We had to make an emergency stop last Friday.
There was nothing wrong with Libbie or me.
But a problem did develop with Selkie, hence an emergency stop, or “E-Stop”.
But before I get in to that, I have a confession to make.
We bought another boat.
We were feeling a little limited with our little Trinka, which is an elegant little dinghy, but doesn’t go very far without some major effort. In fact, it doesn’t go very far with major effort.
It’s like having a house 59 miles out in the hills with a 60 year old single speed bike.
You don’t get very far or see many things.
In our case it’s more like a 550 square foot house that floats with a very large utility room.
While traveling through the Loop, we’ve kept a lookout for a used inflatable dinghy that would hold up with the abuse the Loop would give it.
We found one almost by accident a few days before.
We were looking at an old beat up dinghy at the marina in Midland, Ontario when a young man (ok, he was in his 30’s) walked up and asked if we were looking for a dinghy.
We said yes.
He had one for sale. It was a 5 year old 9’ 8” aluminum bottom inflatable dinghy with a 15 HP motor on the back. It was in great shape. And it was at a great price.
So we bought it.
As it turned out, this young guy was a marine mechanic. We discussed what we were doing on the Loop and where we were headed.
He mentioned that if we ran into any trouble, a marina we would be passing by would be Killbear Marina about 40 miles away up the Georgian Bay and that they were very skilled at fixing stuff.
We made a note of it.
So, here we are, stopped in Killbear, because we had an issue that cropped up unexpectedly.
We’ve been on the boat since mid-May, and have been on the move constantly during that time.
When cruising around, Libbie and I share navigation duties. I try to get into the engine room at least every couple hours to check for any problem.
During my regular check last Friday, everything looked fine. Everything smelled fine. Everything sounded fine. But as I put my flashlight away, I caught some unusual movement out of the corner of my eye.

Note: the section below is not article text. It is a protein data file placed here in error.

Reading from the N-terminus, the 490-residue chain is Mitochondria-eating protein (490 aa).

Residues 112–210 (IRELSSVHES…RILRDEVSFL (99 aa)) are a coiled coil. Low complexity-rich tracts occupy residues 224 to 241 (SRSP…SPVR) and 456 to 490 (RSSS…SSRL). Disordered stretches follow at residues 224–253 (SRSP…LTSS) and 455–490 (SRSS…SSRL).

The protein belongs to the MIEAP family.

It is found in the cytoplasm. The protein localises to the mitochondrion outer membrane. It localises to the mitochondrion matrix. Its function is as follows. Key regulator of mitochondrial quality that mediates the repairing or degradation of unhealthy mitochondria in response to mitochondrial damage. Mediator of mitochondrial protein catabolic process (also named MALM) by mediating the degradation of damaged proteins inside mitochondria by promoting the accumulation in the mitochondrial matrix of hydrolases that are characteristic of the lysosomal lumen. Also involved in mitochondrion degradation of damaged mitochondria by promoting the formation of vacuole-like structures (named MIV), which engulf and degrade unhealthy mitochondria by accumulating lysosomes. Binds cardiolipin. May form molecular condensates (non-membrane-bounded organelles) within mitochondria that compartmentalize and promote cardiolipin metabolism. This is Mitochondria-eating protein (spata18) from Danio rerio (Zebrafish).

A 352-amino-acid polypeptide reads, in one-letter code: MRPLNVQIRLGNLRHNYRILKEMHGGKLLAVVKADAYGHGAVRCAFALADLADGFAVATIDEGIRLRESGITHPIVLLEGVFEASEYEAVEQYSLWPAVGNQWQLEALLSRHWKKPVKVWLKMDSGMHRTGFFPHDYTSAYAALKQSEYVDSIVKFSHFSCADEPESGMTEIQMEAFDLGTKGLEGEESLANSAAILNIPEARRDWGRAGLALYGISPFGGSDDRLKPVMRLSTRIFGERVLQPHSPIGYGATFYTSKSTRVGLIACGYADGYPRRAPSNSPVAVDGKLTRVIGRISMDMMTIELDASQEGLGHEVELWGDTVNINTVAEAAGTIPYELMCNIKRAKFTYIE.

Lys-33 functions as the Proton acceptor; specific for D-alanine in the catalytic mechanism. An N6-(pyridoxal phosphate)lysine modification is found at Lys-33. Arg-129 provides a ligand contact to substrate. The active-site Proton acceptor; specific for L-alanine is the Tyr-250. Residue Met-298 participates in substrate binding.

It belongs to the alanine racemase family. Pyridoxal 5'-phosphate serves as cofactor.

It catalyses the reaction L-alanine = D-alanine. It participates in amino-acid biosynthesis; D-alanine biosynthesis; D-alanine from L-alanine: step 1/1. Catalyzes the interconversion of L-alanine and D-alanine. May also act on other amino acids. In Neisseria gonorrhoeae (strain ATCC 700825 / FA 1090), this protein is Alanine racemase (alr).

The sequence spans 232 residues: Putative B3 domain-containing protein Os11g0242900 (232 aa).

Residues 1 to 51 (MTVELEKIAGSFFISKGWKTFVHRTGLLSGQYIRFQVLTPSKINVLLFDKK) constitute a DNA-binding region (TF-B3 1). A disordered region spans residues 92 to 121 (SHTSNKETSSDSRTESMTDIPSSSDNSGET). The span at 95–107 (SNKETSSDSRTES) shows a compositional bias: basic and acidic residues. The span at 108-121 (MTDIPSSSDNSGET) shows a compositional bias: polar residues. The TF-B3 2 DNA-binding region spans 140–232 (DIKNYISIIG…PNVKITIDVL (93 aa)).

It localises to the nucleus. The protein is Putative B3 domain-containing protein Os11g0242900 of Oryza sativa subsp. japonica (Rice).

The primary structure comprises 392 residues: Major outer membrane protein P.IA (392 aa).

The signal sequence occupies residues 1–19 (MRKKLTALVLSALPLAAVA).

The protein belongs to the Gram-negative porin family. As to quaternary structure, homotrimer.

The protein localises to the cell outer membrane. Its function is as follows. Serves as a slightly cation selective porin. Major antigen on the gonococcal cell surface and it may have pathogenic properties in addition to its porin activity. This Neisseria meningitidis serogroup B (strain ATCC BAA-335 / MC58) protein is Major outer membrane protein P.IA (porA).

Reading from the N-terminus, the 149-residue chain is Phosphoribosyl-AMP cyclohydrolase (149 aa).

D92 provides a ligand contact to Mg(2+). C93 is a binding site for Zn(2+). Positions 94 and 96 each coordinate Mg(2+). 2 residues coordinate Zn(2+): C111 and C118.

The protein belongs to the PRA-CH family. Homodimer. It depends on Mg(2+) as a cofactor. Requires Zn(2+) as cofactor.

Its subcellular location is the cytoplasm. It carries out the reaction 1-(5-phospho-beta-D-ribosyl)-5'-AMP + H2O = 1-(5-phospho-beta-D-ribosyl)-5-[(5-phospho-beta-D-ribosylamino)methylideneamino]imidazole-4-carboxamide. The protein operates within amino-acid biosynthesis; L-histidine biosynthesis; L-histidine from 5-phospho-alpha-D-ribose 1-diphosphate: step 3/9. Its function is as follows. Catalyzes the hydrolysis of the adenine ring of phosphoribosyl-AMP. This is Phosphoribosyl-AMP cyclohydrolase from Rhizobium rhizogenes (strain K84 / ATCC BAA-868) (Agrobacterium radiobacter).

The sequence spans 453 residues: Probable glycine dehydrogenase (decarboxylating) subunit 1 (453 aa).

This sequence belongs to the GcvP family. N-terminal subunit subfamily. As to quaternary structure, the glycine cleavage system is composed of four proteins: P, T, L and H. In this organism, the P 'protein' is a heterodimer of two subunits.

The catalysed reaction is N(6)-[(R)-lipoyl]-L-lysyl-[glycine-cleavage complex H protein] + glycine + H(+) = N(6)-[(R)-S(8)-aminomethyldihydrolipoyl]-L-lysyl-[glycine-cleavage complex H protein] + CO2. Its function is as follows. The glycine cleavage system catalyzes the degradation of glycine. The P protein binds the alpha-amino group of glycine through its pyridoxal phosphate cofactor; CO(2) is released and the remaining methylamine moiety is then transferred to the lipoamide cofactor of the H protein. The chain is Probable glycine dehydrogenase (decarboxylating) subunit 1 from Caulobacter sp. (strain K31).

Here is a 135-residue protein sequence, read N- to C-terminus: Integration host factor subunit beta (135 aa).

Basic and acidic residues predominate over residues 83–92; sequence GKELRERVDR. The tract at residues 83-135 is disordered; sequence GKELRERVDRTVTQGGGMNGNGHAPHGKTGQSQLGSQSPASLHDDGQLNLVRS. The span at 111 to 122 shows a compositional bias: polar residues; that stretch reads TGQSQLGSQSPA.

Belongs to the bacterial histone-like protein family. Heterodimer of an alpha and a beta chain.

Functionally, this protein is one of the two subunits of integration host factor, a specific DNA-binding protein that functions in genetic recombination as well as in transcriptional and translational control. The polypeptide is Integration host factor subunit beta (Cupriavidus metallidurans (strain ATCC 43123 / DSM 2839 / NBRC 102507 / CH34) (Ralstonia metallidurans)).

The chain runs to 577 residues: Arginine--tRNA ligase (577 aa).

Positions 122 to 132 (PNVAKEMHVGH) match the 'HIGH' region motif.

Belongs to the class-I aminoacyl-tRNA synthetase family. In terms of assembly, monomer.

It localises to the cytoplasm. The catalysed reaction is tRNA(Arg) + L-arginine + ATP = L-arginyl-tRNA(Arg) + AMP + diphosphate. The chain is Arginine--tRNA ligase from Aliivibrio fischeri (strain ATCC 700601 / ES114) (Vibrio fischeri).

My process is to put my earmuffs on, enter the engine room, grab my flashlight and look at all the areas that have a potential for leaks, and anything else that looks off.
Not once have I found an issue with Selkie while underway… until today.
Today, we were an hour out from our next anchorage when I went into the engine room to look around.
I looked a little closer and was startled to see water coming out of the exhaust inside the engine room. And not just a little water. It was a shower.
I yelled at Libbie to slow the engine down to idle and it slowed down the flow quite a bit. But it was still a lot of water.
What had happened is that the exhaust line from the engine was made up of sections of 5” high temperature hose and 5” fiberglass pipe. The hose is installed on the pipe with double hose clamps.
It looked like a clamp was loose, so I tried to tighten the clamp, which slowed down the flow, but didn’t stop it.
Looking a little closer, I noticed the fiberglass pipe was deformed a little and that seemed to be the source of the leak.
If we kept the speed of the engine down, we didn’t leak that much, but who knows how long that would last.
So we called it. And went to Killbear.
We pulled in and shut the engine down. I confirmed that there was no leak with the engine off. So we settled in for the weekend.
The manager of the place was busier than a one armed paper hanger (as the saying goes) but was still courteous enough to hear about our issue. We knew we were most likely waiting until Monday, so we went to dinner at the local restaurant and had a good meal.
The next morning, we met our dock neighbors and asked if they wanted to get together for Docktales that evening. They said they had other plans, so we decided to try out the new dinghy and go fishing.
We didn’t catch anything, but we were in very good weather in an idyllic setting so we made the most of it.
When we returned to the boat, we found an invitation from our boat neighbors asking us to join them that evening.
We met and put 6 people in a 14’ boat and took a very scenic tour of the waterways on the way to Gilly’s a local landmark.
We had one of the best dinners we’ve had on the Loop there.
We also really enjoyed our new friends. The wife had grown up in the area and two of her brothers joined us, so we not only had a lot of fun telling stories, but also getting some more local knowledge of the Georgian Bay and North Channel.
This morning, a very nice technician showed up at our boat and fixed our problem, making it better that it was before.
Yesterday, one of our buddy boats from the Tres Amigos showed up.
It was good to catch up with them.
Now, we wait for a weather window.
We are doubly glad we ran into that young man two days ago.
Call it what you will, but Fate has been kind to us this trip.
If we hadn’t been held up by the high waters of the Trent Severn, we would have not met our friends and formed the Tres Amigos.
We would have missed the young man with the dinghy.
If we had not bought the dinghy we would not have known about Killbear Marina where we are now.
We would not have made new friends.
We would not have had one of the best dinners we’ve had on the Loop.
And Selkie would not be in better shape than when we arrived.
All is well, and we are stil on schedule to get to Mackinaw.
Postscript: the new dinghy goes really fast, and Libbie smiles when it does.